Should You Upgrade?
Mono Lake, snapped with a defective old camera. This free website's biggest source of support is when you use these links to Adorama, Amazon, B&H, eBay and Ritz when you get anything, regardless of the country in which you live. Thanks! Ken.
See also Is it Worth It.
People are always asking me if they should upgrade.
Should you get that new lens, new camera, or just as often, since you're considering lenses and bodies, should you just upgrade to a better brand of camera?
If you have to ask, then the answer is a clear
Why? Simple: if you have an obvious need for something, like a telephoto lens to photograph your kids at sports, there's no question that you ought to get it. If its obvious, you're not asking anyone, although you might be trying to sell your wife on the idea.
On the other hand, if you have to ask, the answer is NO.
I once asked a wise old friend if I ought to marry a certain girl. I valued his input on something so important. He laughed, and said "If you have to ask, the answer is NO." He went on to explain that if she was the right girl, it would be so obvious that I wouldn't be asking anyone. Therefore, if the answer wasn't obvious, then she's not the right one, and the answer is unquestionably NO.
With equipment, what everyone (except accomplished masters) fails to realize is how little the camera has to do with the actual result. Even though LEICA M lenses really are sharper than most Nikon or Canon lenses, so what: you'll never actually see any difference in real pictures made under real field conditions. What you're taking a picture of, and how you do it, are far more important to the final image than what brand of lens you used.
What you will see is that your pictures will suffer when your attention is distracted away from your subject, and instead focused on worrying about your equipment, or worse, worrying about equipment that you don't have yet!
The only thing that contributes to good photos is paying attention to your subject and the basic elements that lead to strong compositions. The best place to learn these critical things is to read everything I have at How to Take Better Pictures, and read, understand and take to heart Bruce Barnbaum's book "The Art of Photography."
If you know how to take great pictures, you can make them on a pocket camera, an old 35mm camera, an old $5 garage-sale camera, or even an expired disposable camera. These links go to examples of shots I've made with each crappy camera, and every one of you already has a much better camera than any of those. Even cell phone cameras are good enough to win photo contests, and friends of mine have made big money doing just that.
None of us has unlimited cognitive (thinking) ability. Whatever brain cells we expend on worrying about "should I upgrade" are brain cells that aren't contributing to thinking about our subject, or making a picture right now. This is precisely why even thinking about upgrades makes our pictures worse: we're thinking about gear we don't have, and not thinking about our pictures.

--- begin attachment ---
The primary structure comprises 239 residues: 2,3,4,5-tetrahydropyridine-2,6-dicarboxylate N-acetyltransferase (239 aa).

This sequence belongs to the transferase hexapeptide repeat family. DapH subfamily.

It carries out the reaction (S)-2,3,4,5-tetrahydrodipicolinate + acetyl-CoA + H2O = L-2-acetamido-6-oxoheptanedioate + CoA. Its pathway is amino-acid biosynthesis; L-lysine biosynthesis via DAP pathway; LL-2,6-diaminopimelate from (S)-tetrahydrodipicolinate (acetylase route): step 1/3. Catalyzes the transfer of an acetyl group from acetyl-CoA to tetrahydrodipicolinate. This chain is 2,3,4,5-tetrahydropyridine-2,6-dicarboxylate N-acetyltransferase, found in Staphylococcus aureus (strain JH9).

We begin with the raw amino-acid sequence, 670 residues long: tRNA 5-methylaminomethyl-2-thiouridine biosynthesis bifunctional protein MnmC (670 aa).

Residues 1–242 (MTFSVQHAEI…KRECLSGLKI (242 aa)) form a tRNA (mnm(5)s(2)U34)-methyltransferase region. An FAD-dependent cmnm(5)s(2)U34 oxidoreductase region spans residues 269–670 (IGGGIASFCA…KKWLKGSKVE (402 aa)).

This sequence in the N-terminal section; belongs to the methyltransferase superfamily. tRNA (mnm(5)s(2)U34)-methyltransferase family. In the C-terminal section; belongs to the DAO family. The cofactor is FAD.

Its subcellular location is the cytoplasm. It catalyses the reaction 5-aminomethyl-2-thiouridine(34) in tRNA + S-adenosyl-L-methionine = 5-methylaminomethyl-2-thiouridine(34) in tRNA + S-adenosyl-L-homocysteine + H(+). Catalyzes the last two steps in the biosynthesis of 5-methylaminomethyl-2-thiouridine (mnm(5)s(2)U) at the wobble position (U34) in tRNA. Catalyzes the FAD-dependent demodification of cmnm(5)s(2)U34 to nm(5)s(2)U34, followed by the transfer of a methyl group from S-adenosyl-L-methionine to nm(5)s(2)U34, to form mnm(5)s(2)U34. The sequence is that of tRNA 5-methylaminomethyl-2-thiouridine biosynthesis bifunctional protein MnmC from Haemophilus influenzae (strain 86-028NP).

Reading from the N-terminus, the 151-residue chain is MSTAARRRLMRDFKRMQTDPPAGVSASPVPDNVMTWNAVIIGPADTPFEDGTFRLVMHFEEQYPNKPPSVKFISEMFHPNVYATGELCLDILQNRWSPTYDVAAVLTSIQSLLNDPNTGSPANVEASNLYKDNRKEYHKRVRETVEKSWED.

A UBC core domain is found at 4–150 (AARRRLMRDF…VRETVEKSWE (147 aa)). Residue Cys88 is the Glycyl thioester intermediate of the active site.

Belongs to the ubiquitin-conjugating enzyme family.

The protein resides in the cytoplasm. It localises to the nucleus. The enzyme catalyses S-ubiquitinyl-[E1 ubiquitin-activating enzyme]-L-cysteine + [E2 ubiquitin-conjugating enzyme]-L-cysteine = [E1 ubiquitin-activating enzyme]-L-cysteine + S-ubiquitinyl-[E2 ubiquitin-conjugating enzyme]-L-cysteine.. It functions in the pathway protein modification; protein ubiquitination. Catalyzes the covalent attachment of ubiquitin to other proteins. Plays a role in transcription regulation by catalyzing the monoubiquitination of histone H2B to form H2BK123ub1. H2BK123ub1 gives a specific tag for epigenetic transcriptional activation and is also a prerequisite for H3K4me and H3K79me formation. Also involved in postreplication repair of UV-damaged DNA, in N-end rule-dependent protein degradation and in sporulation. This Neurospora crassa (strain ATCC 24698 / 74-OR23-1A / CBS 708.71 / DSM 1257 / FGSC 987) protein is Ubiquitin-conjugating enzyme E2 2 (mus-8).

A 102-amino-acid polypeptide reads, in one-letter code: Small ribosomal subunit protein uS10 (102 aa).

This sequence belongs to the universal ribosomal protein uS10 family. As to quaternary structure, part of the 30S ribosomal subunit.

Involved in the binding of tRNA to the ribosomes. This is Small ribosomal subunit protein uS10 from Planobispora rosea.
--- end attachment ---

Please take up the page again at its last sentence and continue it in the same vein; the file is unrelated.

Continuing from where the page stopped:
It's easy to let ourselves off the hook today, knowing that as soon as we get that next great gotta-have-it thing that then our pictures will suddenly be great. The sad reality is that there is always some next-great-thing, and getting it is never the answer.
Some of us, myself included in my stupider days, have spent decades worrying about the next upgrade, and never stopped to think about what makes a good picture.
The only thing that improves our pictures is to be paying attention to what makes a great picture right here and right now, with what you already have.
Making great photographs takes hard work. Sure, everyone gets great shots now and then by pure luck, but it takes careful attention and discipline to make great photos consistently.
Thinking that a sharper lens or more feature-infested camera will make better pictures tomorrow is the coward's excuse for not making a great picture today. Right now is all that matters, and putting off the hard work until tomorrow is for wimps. Any pussy can think that if they only had some great new camera that they'd be making shots like the pros, but the fact is that the pros would be making the same pictures if you put your camera in their hands.
The reason everyone thinks in terms of constant upgrades is that it's an easy way to think, and manufacturers spend billions of dollars in advertising to nurture the myth of the upgrade as the easy way out.
Pentax, Olympus, Nikon, Canon, Leica, Hasselblad and Phase One all take the same pictures.
Only when you become a master should you even start to think about changing cameras, and then, why bother? You need to be good enough to get perfect exposures for every shot. I'm far from great, but even I can do this with any camera because I know how to test it and then compensate each exposure as needed. Even the best camera on Earth can't always do this by itself. You have to be in control. If you can't get the results you want with what you already have, it's your fault, not the camera's. A new camera won't improve your pictures.
If you're loaded, sure, go ahead and buy it, but don't expect it to make your pictures any better.
Paying attention to your picture, and not to buying more gear, is the only way to improve.
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